Project lead: Chelsea Gowton
Volatile organic compounds (VOCs) produced by plants and plant products can attract, repel or harm insects 6,7. Peppermint oil VOCs can reduce attraction of SWD compared to ripe fruit odours8, suggesting that there is potential for peppermint plants to be used as volatile producing intercrops in berry plantings, as well as peppermint oil based deterrents, as part of a SWD management program.
To evaluate peppermint VOC use in the field, we conducted an intercropping experiment at the UBC Farm, a 24-hectare certified organic production and research farm with the Centre for Sustainable Food Systems (CSFS). Overall, we found that peppermint plants slightly delayed SWD arrival in the field compared to our control, but we experienced relatively low counts of SWD throughout all treatments during the 2018 growing season, which made evaluation of this agronomic practice difficult.
In the lab, we evaluated the effects of VOCs from peppermint essential oil on adult emergence of SWD through a series of environmentally-controlled bioassays at UBC. Exposure to peppermint oil volatiles decreased the successful emergence of SWD and this effect was stronger in dry conditions. SWD emergence increased with decreasing concentration of peppermint oil volatiles, indicating a dose dependent response.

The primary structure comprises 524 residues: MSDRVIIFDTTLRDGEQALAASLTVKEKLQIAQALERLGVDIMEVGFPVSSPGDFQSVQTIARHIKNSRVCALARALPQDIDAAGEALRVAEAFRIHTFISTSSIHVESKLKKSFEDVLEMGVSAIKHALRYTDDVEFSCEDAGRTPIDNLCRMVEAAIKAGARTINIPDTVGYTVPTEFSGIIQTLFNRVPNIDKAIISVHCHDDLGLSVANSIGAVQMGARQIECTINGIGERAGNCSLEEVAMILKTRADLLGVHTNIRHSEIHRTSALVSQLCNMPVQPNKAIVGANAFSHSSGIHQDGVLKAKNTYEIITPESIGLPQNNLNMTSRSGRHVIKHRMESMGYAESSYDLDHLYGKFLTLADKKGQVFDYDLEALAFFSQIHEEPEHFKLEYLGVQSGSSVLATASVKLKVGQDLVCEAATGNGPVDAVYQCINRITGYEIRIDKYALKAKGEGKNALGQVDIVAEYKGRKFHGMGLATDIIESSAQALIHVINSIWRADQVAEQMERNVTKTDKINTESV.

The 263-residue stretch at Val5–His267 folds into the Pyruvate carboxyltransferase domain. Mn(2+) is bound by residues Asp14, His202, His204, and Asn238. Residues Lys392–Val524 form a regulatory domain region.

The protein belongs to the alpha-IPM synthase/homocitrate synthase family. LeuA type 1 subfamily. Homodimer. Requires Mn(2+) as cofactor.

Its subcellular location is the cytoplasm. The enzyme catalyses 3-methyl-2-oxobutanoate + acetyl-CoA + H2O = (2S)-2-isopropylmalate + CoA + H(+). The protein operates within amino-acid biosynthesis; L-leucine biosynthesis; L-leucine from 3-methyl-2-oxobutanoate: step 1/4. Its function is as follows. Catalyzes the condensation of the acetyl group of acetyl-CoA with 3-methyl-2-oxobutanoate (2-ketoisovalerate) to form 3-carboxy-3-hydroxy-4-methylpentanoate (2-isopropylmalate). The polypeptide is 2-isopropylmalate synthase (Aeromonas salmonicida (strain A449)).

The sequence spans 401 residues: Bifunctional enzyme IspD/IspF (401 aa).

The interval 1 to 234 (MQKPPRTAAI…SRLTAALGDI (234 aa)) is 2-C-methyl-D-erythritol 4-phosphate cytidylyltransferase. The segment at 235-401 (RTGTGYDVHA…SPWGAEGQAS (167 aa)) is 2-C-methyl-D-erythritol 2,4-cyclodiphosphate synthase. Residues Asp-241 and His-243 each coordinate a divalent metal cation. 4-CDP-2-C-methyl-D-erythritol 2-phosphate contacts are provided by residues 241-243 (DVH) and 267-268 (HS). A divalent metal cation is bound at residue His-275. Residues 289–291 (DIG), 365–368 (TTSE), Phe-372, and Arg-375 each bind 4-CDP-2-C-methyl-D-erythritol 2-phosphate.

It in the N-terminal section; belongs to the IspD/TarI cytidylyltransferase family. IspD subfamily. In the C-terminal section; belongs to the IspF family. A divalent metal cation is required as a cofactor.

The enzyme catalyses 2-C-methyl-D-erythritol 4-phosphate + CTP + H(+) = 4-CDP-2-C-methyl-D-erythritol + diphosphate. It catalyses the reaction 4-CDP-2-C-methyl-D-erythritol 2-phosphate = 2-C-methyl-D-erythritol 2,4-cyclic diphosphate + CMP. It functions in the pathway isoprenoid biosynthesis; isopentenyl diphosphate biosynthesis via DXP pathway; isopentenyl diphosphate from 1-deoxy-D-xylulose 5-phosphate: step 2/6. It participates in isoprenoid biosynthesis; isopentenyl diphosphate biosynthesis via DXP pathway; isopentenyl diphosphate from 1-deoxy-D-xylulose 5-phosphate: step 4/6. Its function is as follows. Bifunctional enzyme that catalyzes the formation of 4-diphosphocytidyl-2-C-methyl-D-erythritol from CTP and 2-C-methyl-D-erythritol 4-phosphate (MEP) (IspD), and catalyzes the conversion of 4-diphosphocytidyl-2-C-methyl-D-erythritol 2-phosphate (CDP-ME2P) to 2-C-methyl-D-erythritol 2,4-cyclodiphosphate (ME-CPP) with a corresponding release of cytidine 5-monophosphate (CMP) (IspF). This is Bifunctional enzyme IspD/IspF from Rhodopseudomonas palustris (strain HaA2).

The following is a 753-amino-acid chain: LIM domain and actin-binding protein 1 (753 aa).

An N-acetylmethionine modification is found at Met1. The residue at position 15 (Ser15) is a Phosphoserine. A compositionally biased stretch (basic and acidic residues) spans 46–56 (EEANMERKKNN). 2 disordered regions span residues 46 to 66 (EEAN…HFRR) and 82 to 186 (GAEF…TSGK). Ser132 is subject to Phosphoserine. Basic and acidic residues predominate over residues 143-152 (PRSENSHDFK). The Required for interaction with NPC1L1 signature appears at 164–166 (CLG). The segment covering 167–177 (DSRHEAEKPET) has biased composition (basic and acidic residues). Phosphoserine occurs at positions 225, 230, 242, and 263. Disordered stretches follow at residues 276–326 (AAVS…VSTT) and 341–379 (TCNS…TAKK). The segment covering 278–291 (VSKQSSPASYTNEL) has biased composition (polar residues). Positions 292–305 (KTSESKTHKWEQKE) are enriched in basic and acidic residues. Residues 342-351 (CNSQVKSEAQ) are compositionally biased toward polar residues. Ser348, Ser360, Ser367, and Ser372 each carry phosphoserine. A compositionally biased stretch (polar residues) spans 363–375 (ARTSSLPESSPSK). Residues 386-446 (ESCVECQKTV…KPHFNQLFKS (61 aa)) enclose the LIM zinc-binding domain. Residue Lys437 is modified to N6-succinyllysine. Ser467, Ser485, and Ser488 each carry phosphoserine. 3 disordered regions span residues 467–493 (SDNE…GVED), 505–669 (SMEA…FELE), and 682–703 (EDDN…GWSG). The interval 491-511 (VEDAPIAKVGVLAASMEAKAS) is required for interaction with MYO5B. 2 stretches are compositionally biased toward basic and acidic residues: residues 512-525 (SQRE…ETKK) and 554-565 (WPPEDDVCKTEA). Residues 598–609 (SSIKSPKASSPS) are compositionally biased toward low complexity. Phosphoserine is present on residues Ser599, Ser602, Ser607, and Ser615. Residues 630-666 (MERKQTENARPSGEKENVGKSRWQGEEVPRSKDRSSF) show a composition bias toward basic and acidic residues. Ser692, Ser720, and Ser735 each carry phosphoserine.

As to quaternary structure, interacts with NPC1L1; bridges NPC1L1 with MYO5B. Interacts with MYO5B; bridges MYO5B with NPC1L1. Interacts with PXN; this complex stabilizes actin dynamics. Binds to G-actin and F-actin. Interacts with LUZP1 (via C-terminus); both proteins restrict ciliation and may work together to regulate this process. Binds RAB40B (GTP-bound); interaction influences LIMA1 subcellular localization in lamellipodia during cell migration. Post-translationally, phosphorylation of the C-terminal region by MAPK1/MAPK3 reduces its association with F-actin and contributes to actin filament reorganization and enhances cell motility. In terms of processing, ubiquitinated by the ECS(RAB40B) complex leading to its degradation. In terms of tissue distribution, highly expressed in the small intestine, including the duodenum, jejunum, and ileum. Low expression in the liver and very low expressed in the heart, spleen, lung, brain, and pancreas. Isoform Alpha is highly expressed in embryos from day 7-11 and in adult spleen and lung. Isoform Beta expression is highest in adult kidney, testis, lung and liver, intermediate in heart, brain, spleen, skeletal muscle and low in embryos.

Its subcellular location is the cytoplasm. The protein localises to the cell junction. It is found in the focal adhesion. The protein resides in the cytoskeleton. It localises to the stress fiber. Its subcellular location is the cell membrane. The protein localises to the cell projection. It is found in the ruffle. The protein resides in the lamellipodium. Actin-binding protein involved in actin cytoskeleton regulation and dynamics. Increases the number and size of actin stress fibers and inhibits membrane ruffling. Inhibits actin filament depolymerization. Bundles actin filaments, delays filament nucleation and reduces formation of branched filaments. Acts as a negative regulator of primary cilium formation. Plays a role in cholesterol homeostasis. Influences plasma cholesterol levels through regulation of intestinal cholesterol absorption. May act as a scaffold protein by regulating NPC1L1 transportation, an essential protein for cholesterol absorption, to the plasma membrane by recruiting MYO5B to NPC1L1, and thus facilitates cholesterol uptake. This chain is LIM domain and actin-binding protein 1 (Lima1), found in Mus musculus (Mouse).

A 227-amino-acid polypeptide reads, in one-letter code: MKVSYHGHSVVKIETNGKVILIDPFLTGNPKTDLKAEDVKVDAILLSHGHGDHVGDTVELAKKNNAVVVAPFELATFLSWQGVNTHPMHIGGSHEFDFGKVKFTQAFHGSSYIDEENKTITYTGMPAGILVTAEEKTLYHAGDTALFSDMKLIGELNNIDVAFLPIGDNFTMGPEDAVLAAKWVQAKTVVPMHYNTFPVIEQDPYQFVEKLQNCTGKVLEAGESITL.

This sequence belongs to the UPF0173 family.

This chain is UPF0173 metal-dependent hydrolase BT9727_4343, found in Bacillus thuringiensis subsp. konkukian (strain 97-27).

An optimal pest management strategy works in conjunction with or enhances efficacy of the multiple management practices growers may use to combat pest loads. Pachycrepoideus vindemmiae is a parasitic wasp indigenous to British Columbia9 and can oviposit in SWD pupae. We evaluated whether peppermint VOCs decreased the efficacy of P. vindemmiae biological control of SWD through lab bioassays. P. vindemmiae reduced successful emergence of SWD, however, we observed higher P. vindemmiae mortality when exposed to peppermint oil volatiles compared to the control, and decreased parasitism success. Read more about our laboratory trials in our recent publication.
Overall, our initial trials suggest that peppermint oil volatiles can negatively impact SWD emergence, especially in dry conditions. However, the use of peppermint oil volatiles for SWD management will likely decrease the efficacy of SWD natural enemies, particularly the parasitoid P. vindemmiae. P. vindemmiae has the potential to reduce emergence of SWD, but exposure to peppermine oil volatiles decreased its survival and ability to parasitize SWD pupae. Ongoing trials at the UBC Farm will continue to evaluate peppermint and other aromatic intercrops for pest load reductions and beneficial insect attraction.
Funding for the project was provided by the BC Blueberry Council, the Organic Science Cluster, the Natural Sciences and Engineering Research Council of Canada (NSERC), the Centre for Sustainable Food Systems, UBC Farm, and Faculty of Land and Food Systems.